Josh Pyke – Across The Ocean

Josh Pyke

Josh Pyke is back with album number five aptly titled But For All These Shrinking Hearts being launched in a series of Fans First intimate shows in every capital city around the country. Josh talks in detail with Across The Ocean on everything from song writing, making the new album, family and what is next on the horizon.

Josh Pyke promo 2015

Congratulations on another album, it must feel like another major milestone knocking over another one?

Absolutely, it definitely feels like a great achievement as it doesn’t get any easier. It is hard to explain in that it was the easiest but most difficult one I have done. I had a lot more confidence to do it which made me push myself harder which made it more challenging in a way.

Does it get harder from the creative side coming up with good songs or trying to do something a little different than what you have done previously?

I feel this one is different in the sense that I was trying some different things production wise and also in the song writing process I was writing on some iPhone apps, iPad apps and on the piano which I have rarely done before. Lyrically I was trying some different things, different ways of coming up with lyrics because I have said a lot of stuff in my songs and I always want to push myself in saying things rather than walking over the same ground.

There’s A Line is a really great single first up – what’s the story behind that one, is this more personal and introspective?

Thank you! Thanks a lot! They all are and I can’t write songs from any other perspective except my own. I have tried many times, I can if I’m co-writing with someone else to step in to someone else’s world and empathise with their situation. When I’m writing songs for me and for my record they really need to be coming from an honest place. That song is self explanatory you know feeling like every time you know where you’re going, then you get thrown a curveball and the only thing that keeps me connected to true north is this metaphorical line wrapped around my wrists to those who I hold dear.

Is it hard to come off such a high with extensive touring including The White Album tour and knuckle down in to writing new tunes?

The “what next” thing is always stressful, the writing process is never stressful for me because I do it all the time. There wasn’t a period where I sat down and thought I need to write for the album, it was always something I was doing along the way. I wrote a couple of tracks on that White Album tour and I wrote loads of songs on my solo Lone Wolf tour. The writing thing is more of a joy and keeps me busy, it’s what I’m compelled to do and what I love to do. That part was easy but then the process of going now it’s time to do a record, how that will play out over the couple of years, that’s always reasonably stressful and you have to throw it out to the world and hope for the best.

Does the studio experience throw up its usual challenges?

For me I love the studio and I have a studio at home. I did all the demos at home which was just great fun. It still is a lot of fun for me being a musician, so the studio is great because after five albums and having a studio at home, and I studied sound engineering a long time ago, it is an environment where I feel really comfortable. I’m fortunate that I’m not in the position where I’m looking at the clock in the studio and going over budget. It wasn’t a pressured situation more like a totally creative explorative place to be, I have to say it was really great.

Do you think your sound and vocal style has changed much over the years?

I think so, you could play the early stuff back to back with the new stuff and the maturity comes with being ten years older than when I first started. I think it is a confidence thing and when I listen back to every album up to Only Sparrows, I love them, I absolutely love the songs but there definitely production and performance things that I wish I could do again now. Whereas on the last two albums The Beginning Of Everything and this one I felt one hundred percent comfortable with every decision I made. Apart from developing musically and lyrically that goes with the territory, the studio is a place where I have become a lot more confident in my creative decisions and making them quickly instead of labouring on them as well as trusting my instincts.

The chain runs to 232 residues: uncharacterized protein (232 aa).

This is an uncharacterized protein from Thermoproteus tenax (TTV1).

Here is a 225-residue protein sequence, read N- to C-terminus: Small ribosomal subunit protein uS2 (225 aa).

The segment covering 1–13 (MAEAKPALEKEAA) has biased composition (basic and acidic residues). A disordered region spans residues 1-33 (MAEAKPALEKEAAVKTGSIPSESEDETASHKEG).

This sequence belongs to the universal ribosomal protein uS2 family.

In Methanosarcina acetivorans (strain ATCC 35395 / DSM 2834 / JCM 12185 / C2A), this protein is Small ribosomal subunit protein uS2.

Knowing what you know now would you go back and re-record those earlier albums maybe as deluxe editions?

Maybe down the line, I feel that the timing isn’t right for me to do that just yet. I would like to do one or two more records before going down that retrospective route. It is such a blessing to have such a strong back catalogue to do that with. In my fantasies I think about doing a best of after one more album and then having a couple of years off the road. My little boys are getting a bit older and I’d like to spend as much time as possible at home and then come back and do tours with Memories & Dust in full. I’d like to do a series for one year where I would only play full albums and do it once every couple of months.

A best of would make it a challenge narrowing down with so many great songs to choose from wouldn’t it?

It would be, it would pretty much have to be the singles and maybe a fans favourite bonus disc. That’s a long way off but definitely something I have in the back of my mind.

How do you juggle being a dad, home life and maintaining a music career?

It is hard but probably easier than people might imagine because when I’m away I’m away but I have friends who work for companies who are away much more than me and when they are back they are working from seven to seven out of the house. My studio is in my backyard and I drop off and pick up my kids every day from school and I spend a lot of time with them. I said when I first started out years ago that I wanted to be a successful person rather than a successful musician. Being a successful person, part of that is being a successful musician and having a career that I love and passionate about just so I could set an example for my kids by saying it is possible to pursue your passion and do it well if you work hard. Finding balance between my professional passion and my family is an ongoing struggle but I don’t think it is any better or worse than anyone else really. As soon as you throw kids in the mix life gets pretty complicated.